E.coli and Private Water Supplies

We in England and Wales benefit from water quality that is amongst the highest in the world with only 12 ‘serious’ contamination events in 2014. Standards for potable water are understandably very strict when it comes to our public water supply, however a recent report by the Drinking Water Inspectorate (DWI) suggests a very different story when it comes to a lesser known source, private water supplies.

According to WWT online, there are 37,717 private water supplies in England. 5840 of these serve 50 people or more, or are used in a commercial or public activity. The remainder serve private households or are shared among a small number of households.

Of 8054 private water supplies tested, 7.8% failed to meet the essential safety standard for E.coli. These water supplies were of the kind that served the public either through commercial or public activity or through serving 50 or more people. Even more disturbing figures were revealed for water supplies servicing single households or small numbers of houses. 23% of those sampled failed on E.coli.

Clean Water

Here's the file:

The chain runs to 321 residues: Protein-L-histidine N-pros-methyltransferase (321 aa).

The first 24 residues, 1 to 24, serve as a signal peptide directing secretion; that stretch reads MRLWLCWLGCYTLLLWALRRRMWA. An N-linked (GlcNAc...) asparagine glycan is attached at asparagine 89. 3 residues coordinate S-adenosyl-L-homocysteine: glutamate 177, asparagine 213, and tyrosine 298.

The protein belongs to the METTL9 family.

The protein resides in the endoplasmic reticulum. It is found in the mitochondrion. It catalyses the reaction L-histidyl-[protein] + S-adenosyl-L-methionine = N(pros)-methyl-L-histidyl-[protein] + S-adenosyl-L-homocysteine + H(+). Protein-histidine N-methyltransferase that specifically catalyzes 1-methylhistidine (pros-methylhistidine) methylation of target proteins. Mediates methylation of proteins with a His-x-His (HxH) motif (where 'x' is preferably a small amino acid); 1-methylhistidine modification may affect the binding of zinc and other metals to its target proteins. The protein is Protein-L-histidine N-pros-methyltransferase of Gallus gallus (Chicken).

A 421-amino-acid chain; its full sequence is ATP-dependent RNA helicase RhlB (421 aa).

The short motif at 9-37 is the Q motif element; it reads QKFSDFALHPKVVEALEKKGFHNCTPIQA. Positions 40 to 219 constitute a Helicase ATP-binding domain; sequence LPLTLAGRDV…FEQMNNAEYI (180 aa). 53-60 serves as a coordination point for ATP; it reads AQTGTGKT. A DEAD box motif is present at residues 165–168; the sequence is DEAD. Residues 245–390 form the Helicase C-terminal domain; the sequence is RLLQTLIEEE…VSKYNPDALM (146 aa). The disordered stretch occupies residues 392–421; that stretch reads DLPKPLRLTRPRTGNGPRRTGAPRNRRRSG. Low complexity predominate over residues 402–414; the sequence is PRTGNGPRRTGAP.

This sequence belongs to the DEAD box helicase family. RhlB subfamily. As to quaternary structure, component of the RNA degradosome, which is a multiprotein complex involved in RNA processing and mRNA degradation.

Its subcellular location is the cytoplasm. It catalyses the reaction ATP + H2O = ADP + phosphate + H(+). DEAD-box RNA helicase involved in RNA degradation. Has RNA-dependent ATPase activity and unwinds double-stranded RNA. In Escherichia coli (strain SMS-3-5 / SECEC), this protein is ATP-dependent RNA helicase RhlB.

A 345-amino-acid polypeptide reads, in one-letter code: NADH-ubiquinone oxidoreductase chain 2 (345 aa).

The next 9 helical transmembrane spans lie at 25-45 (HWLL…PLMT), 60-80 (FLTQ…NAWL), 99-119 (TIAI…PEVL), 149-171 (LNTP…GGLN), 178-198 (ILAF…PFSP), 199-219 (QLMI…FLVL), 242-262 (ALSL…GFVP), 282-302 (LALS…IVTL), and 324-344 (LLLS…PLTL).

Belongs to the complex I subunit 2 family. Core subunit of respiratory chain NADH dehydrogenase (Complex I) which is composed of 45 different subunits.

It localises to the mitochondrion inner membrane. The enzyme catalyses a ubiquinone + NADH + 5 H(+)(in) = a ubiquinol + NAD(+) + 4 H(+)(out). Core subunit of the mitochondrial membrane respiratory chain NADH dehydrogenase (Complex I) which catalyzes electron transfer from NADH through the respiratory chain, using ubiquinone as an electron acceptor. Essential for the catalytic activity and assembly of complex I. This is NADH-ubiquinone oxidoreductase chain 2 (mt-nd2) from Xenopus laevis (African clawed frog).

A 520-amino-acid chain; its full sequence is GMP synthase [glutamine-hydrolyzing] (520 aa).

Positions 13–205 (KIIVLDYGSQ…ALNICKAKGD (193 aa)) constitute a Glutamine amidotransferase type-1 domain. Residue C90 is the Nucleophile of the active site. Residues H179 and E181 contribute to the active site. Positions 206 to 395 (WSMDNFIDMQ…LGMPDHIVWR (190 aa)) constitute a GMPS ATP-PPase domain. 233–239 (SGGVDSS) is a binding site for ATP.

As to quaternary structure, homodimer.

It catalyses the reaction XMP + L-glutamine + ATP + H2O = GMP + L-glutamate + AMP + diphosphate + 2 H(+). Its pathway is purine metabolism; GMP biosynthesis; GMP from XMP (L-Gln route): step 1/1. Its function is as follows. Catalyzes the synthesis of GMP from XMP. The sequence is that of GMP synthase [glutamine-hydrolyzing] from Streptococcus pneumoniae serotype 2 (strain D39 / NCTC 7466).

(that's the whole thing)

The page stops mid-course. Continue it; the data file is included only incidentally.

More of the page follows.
The presence of E.coli indicates that faecal matter from humans or animals is making it into the supplies. There was also a significant failure rate for other contaminants including lead and nitrate.

Private water supplies are a useful and often completely necessary solution for domestic and commercial water requirements in locations without access to the mains water supply. However without the consistency in water quality monitoring that is applied to the public supply these private supplies, if not properly maintained can pose a serious threat to those that use them.

Often, contamination of private water supplies can be a result of inadequate wastewater treatment solutions, such as a failing package treatment plant. Take a look at one of our case studies for an example of how Plantwork Systems can provide a clean and safe treatment plant to a private household or housing development.

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